Home Economics Disaggregated impacts of CAP reforms : proceedings of an OECD workshop.
Direct payment distribution: an institutional approach
In order to alter support based almost exclusively on prices to a more market-oriented and budget-limited agricultural policy, the 1992 reform started to shift the main mechanism from guaranteed prices to direct “compensatory” payments. Its implementation allowed a theoretical targeting of farm support since policy makers were able to determine the amounts (coupled or decoupled to market prices and production;
static or dynamic), the criteria (respecting cross-compliance or providing specific amenities) and timing (bounded or not). In this context, the 1992 reform initiated the
progressive targeting of the EU farm support.
Figure 11.1. Cumulative change in European Union price support in nominal and real terms
* 1992-2008. SMP skim milk powder Source: European Commission (2009).
Direct payments to crop areas were computed, by hectare, considering 1) national and regional average yields, and 2) scheduled price support decreases. Livestock direct premiums per head were revalorised and/or created. The aim was to compensate the negative effects on farm incomes and wealth resulting from the decreases in price support illustrated with Figure 11.1. The 2000, 2003 and 2009 reforms accentuated this trend, and decoupled partially direct payments from production levels and prices. Compensatory payments have been made “permanent” as they were not time-bounded and were systematically provided to all newcomers. Figure 11.2 summarises the institutional channels which aim at redistributing the past price policy support. The framework’s construction and interpretation are gradually explained below.
Figure 11.2. Redistributive institutional framework of CAP support reforms
The historical price market policy has benefited the largest and most intensive farm holdings. Indeed, the higher the volume of production, the higher was the support. As a result, distribution of support was discussed by policy makers when negotiating the 1992 MacSharry reform.4 However, this did not lead to an effective mechanism able to counterbalance the concentration of support on a few farm structures, sectors and geographic areas. The concentration of direct payment recipients was, and still is, not consistent with the distribution of its cost, which is shared out among taxpayers.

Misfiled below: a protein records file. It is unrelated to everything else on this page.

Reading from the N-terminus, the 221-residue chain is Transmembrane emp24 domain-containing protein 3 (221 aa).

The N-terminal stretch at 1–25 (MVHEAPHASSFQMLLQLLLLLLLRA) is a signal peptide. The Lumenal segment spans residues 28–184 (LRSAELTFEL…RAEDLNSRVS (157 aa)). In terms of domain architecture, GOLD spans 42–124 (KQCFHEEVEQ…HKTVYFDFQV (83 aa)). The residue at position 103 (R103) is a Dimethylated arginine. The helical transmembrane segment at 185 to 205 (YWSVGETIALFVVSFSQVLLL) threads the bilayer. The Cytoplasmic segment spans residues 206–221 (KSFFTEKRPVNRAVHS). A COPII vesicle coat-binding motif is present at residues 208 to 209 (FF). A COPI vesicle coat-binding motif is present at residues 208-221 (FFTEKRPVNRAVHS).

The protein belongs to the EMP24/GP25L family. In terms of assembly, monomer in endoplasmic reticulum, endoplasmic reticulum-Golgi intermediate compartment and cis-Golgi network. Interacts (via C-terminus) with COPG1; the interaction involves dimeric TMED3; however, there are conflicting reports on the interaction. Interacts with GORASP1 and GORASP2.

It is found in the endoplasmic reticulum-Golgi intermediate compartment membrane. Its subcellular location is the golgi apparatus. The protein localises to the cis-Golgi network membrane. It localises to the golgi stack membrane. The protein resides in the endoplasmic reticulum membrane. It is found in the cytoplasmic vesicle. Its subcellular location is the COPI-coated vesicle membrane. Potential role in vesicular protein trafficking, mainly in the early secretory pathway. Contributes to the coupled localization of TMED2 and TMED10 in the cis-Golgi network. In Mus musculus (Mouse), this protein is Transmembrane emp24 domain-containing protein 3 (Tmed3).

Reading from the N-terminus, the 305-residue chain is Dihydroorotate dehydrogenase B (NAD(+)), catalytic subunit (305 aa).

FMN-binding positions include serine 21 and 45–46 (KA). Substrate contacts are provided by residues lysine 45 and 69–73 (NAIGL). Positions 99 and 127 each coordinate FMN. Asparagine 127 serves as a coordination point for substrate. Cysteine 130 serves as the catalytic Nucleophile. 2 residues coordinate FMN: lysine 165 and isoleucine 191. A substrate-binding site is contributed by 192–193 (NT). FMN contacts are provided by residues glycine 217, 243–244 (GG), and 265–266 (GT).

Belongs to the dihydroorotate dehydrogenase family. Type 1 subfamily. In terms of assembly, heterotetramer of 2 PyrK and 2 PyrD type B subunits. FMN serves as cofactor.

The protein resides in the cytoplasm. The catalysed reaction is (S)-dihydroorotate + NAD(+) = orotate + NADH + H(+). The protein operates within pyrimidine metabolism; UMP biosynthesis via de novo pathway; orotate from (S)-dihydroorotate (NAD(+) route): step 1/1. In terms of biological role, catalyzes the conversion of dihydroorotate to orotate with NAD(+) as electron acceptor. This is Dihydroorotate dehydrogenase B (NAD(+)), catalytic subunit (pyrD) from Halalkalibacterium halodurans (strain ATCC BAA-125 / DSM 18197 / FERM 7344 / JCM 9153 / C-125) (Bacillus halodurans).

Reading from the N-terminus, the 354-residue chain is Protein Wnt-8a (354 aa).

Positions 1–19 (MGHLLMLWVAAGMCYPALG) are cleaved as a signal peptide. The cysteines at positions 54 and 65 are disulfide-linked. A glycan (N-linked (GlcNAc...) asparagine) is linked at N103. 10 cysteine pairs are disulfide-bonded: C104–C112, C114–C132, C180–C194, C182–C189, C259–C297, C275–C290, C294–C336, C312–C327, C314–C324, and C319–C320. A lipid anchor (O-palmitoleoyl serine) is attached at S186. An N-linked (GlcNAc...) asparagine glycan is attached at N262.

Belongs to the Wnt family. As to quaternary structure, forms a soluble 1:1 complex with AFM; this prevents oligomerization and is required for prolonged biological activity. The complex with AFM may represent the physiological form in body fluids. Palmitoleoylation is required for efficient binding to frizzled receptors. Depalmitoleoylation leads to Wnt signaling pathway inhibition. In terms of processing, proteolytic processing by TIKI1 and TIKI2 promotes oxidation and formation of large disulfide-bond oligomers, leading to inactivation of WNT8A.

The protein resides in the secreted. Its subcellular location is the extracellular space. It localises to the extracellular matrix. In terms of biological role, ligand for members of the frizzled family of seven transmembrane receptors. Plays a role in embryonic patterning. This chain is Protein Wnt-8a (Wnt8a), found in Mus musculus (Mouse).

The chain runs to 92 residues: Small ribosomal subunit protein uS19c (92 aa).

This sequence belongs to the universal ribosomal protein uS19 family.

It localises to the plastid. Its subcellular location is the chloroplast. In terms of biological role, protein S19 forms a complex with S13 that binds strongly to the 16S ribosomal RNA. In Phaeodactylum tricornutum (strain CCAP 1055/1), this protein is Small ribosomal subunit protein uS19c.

The agricultural sector faces dynamic economic forces which foster adjustments. Economic growth has drastically reduced the share of the agricultural sector in both GDP and total employment. Productivity gains have been higher in agriculture than in manufacturing (Martin and Mitra, 2001). These gains have been labour-saving, and have thus contributed towards reducing agricultural employment and increasing holding sizes. Dupraz, Latruffe and Mann (2010) considered the factors which force on-farm labour use, especially the level and type of agricultural support. They demonstrate that, in France, direct payments tend to discourage labour demand, whereas green or investment-targeted measures promote contract and hired labour in France. Ciaian, Dries and D’Artis Kancs (2010) present empirical results on EU agricultural labour adjustments (job destruction and creation). Significant differences between and among member states can be attributed to farm structural disparities. Indeed, regions with small average farm sizes display higher labour adjustments than those with larger average farm sizes.
Figure 11.3. Evolution of French average size and number of holdings for arable crops
Source: Data from ONIC-ONIOL/SCEES-DPEI; author's interpretation.
Figure 11.3 illustrates the evolution of French average size and number of holdings producing arable crops. On the one hand, the number of holdings dropped by roughly 30% between 1993 and 2005. On the other hand, the average size of arable crop holdings increased by half during the same period. This concentration of arable areas is in line with the concentration of support5, and interacts with the concentration of capital. Because it provides a wealth and insurance effect, subsidies influence farmers’ attitudes to risk (Hennessy, 1998). The assumption of decreasing risk aversion tends to increase investments in capital. As a result, the agricultural sector shows a concentration of both land and capital.
The 1992 reform did not limit direct payments for cereal, oilseeds and protein crops via restrictions on set-aside compensation as initially put forward by the Commission. Capping the total amount a farm may receive - though considered in the first proposals - was withdrawn in the final agreement. However, the exemption from compulsory set- aside for small holdings - those producing up to the equivalent of 92 tonnes of cereals- had been agreed. For the main livestock compensatory payments, i.e. the special premium for male bovines and the suckler cow premium, a stocking density rate criteria and a maximum number of heads were approved.
The 1999 reform continued the compensation of guaranteed price decreases with direct payments. However, in contrast to the 1992 reform, compensation was partial in order to counteract criticisms of overcompensation.6 Indeed, full compensation did not consider income increases from restructuring and entrepreneurial schemes on farm holdings, potential decreases in farm input prices, or off-farm activity development.
Following the 2003 reform, the implementation and management of decoupling schemes provided a unique occasion to redistribute Pillar 1 direct payments. Given the flexibility inherent in the Luxembourg agreement, the responsibility for such a decision lies with the member state. The full historic model possessed the ability to almost freeze the past distribution of support whereas the fully regionalised model redistributed it within a specified territory (region).
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